#DBHangOps 03/19/15 -- Failing over in the moment, Old and weird bugs, and more!
Join in #DBHangOps this Thursday, March, 19, 2015 at 11:00am pacific (19:00 GMT), to participate in the discussion about:
- Failing over in the moment
- How do you recognize you need to failover?
- When is it safe to kill -9 the server?
- Other thoughts?
- Old/Weird bugs!
- GTID for operators -- Have you set it up?
You can check out the event page at https://plus.google.com/events/ch7dvhercc2anl9knnvig02hng4 on Thursday to participate.
As always, you can still watch the #DBHangOps twitter search, the @DBHangOps twitter feed, or this blog post to get a link for the google hangout on Thursday!
See all of you on Thursday!
You can catch a livestream at:
Failing over in the moment
- Failover stories?
- Etsy has an active<->active topology, so writes go to both masters
- Historically, most problems are hardware trouble that requires some sort of failover
- typically set the
read_only flag on a machine that's getting moved to a slave role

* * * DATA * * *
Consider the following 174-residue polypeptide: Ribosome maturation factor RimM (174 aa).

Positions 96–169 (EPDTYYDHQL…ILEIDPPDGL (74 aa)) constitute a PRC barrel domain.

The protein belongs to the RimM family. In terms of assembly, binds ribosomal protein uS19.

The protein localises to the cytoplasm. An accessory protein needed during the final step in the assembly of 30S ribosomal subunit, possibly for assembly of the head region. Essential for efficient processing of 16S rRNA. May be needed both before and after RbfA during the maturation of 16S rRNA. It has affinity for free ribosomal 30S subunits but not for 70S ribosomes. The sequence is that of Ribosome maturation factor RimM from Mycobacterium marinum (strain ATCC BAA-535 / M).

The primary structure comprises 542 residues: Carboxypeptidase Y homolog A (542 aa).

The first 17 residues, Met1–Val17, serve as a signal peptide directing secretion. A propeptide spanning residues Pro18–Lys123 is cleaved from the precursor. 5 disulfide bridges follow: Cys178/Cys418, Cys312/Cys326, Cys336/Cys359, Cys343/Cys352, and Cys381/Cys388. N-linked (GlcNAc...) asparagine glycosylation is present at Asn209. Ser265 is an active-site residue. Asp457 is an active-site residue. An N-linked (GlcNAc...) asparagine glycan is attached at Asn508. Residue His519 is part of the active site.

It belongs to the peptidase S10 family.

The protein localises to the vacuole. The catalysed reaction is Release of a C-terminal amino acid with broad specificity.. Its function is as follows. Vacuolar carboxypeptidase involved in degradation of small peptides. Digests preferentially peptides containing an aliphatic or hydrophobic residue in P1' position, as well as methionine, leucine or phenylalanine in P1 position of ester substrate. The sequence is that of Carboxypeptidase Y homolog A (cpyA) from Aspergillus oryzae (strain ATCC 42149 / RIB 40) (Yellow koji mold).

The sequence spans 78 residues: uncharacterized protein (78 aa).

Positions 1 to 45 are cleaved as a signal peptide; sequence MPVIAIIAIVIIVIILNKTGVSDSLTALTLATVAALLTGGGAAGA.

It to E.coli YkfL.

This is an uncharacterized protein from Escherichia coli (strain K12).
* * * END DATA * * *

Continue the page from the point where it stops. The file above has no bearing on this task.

- push a configuration to move traffic from one write master to another to manage failover
- In the past, had a custom heartbeat tool to set
read_only flags correctly and move customer traffic automatically
- Master<->Master replication is a pretty common pattern to be able to quickly failover
- This can give benefits around quick failover if you pin reads/writes to one side
- Not wholly recommended because of the gotchas that can come up
- Potential for data drift as writes hit both masters in a topology
MySQL 5.6 with GTIDs and something like MySQL Fabric make it easier to not need Master<->Master replication
When is it safe to kill -9 the server?
- Make a judgement call. If you can't failover a server, you may wait less time
When do you failover a server?
- Typically for maintenance
- Hardware issues
- In larger shops, this is probably more common
- some edge case in the application that can't be reverted quickly
- Being able to setup delayed replication in MySQL for disaster recovery scenarios
- folks historically would use tools to do this (e.g.
- In MySQL 5.6+, you can natively do this and have more confidence about the catch up
GTIDs for Operators